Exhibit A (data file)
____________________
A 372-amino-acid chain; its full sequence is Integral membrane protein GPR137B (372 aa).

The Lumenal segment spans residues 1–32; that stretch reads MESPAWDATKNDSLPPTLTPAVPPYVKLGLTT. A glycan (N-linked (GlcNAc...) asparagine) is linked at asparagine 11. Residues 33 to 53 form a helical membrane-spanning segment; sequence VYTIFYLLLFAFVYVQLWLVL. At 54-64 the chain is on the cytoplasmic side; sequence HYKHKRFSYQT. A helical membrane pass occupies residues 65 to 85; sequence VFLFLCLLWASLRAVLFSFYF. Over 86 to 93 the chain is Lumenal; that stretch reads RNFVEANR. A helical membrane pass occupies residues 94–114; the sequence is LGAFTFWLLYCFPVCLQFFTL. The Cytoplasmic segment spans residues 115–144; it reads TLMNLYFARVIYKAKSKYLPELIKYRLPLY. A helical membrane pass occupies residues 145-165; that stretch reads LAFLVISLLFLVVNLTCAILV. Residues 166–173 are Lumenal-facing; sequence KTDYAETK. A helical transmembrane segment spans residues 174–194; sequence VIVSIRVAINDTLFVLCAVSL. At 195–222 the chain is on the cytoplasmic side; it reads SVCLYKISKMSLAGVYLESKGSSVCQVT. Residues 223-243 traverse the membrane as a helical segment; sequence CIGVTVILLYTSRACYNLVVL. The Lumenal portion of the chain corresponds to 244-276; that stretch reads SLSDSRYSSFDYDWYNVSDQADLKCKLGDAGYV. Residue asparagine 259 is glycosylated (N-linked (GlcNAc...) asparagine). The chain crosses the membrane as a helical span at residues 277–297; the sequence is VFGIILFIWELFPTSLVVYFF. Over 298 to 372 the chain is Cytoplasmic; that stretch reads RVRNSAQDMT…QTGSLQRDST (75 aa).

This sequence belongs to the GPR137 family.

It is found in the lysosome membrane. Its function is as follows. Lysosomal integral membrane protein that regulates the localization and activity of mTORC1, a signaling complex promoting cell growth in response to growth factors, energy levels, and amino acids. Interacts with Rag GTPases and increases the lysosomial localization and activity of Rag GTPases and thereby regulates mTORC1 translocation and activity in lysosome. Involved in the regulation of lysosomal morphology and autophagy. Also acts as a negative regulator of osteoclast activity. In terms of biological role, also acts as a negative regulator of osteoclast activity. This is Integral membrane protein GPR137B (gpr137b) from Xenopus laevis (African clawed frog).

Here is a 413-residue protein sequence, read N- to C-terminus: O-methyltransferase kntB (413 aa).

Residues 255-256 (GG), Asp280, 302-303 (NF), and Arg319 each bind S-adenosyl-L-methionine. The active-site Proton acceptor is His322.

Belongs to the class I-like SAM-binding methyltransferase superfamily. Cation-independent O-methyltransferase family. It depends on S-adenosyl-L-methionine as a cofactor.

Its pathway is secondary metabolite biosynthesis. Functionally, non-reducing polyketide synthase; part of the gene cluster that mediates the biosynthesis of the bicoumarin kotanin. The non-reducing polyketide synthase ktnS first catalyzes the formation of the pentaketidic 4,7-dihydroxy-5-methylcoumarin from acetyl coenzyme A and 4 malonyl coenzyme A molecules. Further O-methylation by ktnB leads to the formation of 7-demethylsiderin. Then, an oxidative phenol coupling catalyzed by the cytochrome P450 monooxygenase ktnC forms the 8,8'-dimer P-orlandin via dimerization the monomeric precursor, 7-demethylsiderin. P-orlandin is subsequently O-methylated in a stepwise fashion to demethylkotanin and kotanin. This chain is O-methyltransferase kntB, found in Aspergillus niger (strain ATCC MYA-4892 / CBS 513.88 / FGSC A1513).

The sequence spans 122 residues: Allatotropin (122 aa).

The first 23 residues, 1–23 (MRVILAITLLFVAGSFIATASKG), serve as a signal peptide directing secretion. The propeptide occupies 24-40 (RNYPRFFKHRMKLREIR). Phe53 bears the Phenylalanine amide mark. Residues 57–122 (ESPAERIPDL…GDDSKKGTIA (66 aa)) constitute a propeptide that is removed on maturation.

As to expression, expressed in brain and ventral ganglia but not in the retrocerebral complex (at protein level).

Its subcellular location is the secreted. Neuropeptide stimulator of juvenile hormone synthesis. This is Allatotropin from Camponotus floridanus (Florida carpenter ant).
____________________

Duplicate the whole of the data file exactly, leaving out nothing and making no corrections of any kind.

A 372-amino-acid chain; its full sequence is Integral membrane protein GPR137B (372 aa).

The Lumenal segment spans residues 1–32; that stretch reads MESPAWDATKNDSLPPTLTPAVPPYVKLGLTT. A glycan (N-linked (GlcNAc...) asparagine) is linked at asparagine 11. Residues 33 to 53 form a helical membrane-spanning segment; sequence VYTIFYLLLFAFVYVQLWLVL. At 54-64 the chain is on the cytoplasmic side; sequence HYKHKRFSYQT. A helical membrane pass occupies residues 65 to 85; sequence VFLFLCLLWASLRAVLFSFYF. Over 86 to 93 the chain is Lumenal; that stretch reads RNFVEANR. A helical membrane pass occupies residues 94–114; the sequence is LGAFTFWLLYCFPVCLQFFTL. The Cytoplasmic segment spans residues 115–144; it reads TLMNLYFARVIYKAKSKYLPELIKYRLPLY. A helical membrane pass occupies residues 145-165; that stretch reads LAFLVISLLFLVVNLTCAILV. Residues 166–173 are Lumenal-facing; sequence KTDYAETK. A helical transmembrane segment spans residues 174–194; sequence VIVSIRVAINDTLFVLCAVSL. At 195–222 the chain is on the cytoplasmic side; it reads SVCLYKISKMSLAGVYLESKGSSVCQVT. Residues 223-243 traverse the membrane as a helical segment; sequence CIGVTVILLYTSRACYNLVVL. The Lumenal portion of the chain corresponds to 244-276; that stretch reads SLSDSRYSSFDYDWYNVSDQADLKCKLGDAGYV. Residue asparagine 259 is glycosylated (N-linked (GlcNAc...) asparagine). The chain crosses the membrane as a helical span at residues 277–297; the sequence is VFGIILFIWELFPTSLVVYFF. Over 298 to 372 the chain is Cytoplasmic; that stretch reads RVRNSAQDMT…QTGSLQRDST (75 aa).

This sequence belongs to the GPR137 family.

It is found in the lysosome membrane. Its function is as follows. Lysosomal integral membrane protein that regulates the localization and activity of mTORC1, a signaling complex promoting cell growth in response to growth factors, energy levels, and amino acids. Interacts with Rag GTPases and increases the lysosomial localization and activity of Rag GTPases and thereby regulates mTORC1 translocation and activity in lysosome. Involved in the regulation of lysosomal morphology and autophagy. Also acts as a negative regulator of osteoclast activity. In terms of biological role, also acts as a negative regulator of osteoclast activity. This is Integral membrane protein GPR137B (gpr137b) from Xenopus laevis (African clawed frog).

Here is a 413-residue protein sequence, read N- to C-terminus: O-methyltransferase kntB (413 aa).

Residues 255-256 (GG), Asp280, 302-303 (NF), and Arg319 each bind S-adenosyl-L-methionine. The active-site Proton acceptor is His322.

Belongs to the class I-like SAM-binding methyltransferase superfamily. Cation-independent O-methyltransferase family. It depends on S-adenosyl-L-methionine as a cofactor.

Its pathway is secondary metabolite biosynthesis. Functionally, non-reducing polyketide synthase; part of the gene cluster that mediates the biosynthesis of the bicoumarin kotanin. The non-reducing polyketide synthase ktnS first catalyzes the formation of the pentaketidic 4,7-dihydroxy-5-methylcoumarin from acetyl coenzyme A and 4 malonyl coenzyme A molecules. Further O-methylation by ktnB leads to the formation of 7-demethylsiderin. Then, an oxidative phenol coupling catalyzed by the cytochrome P450 monooxygenase ktnC forms the 8,8'-dimer P-orlandin via dimerization the monomeric precursor, 7-demethylsiderin. P-orlandin is subsequently O-methylated in a stepwise fashion to demethylkotanin and kotanin. This chain is O-methyltransferase kntB, found in Aspergillus niger (strain ATCC MYA-4892 / CBS 513.88 / FGSC A1513).

The sequence spans 122 residues: Allatotropin (122 aa).

The first 23 residues, 1–23 (MRVILAITLLFVAGSFIATASKG), serve as a signal peptide directing secretion. The propeptide occupies 24-40 (RNYPRFFKHRMKLREIR). Phe53 bears the Phenylalanine amide mark. Residues 57–122 (ESPAERIPDL…GDDSKKGTIA (66 aa)) constitute a propeptide that is removed on maturation.

As to expression, expressed in brain and ventral ganglia but not in the retrocerebral complex (at protein level).

Its subcellular location is the secreted. Neuropeptide stimulator of juvenile hormone synthesis. This is Allatotropin from Camponotus floridanus (Florida carpenter ant).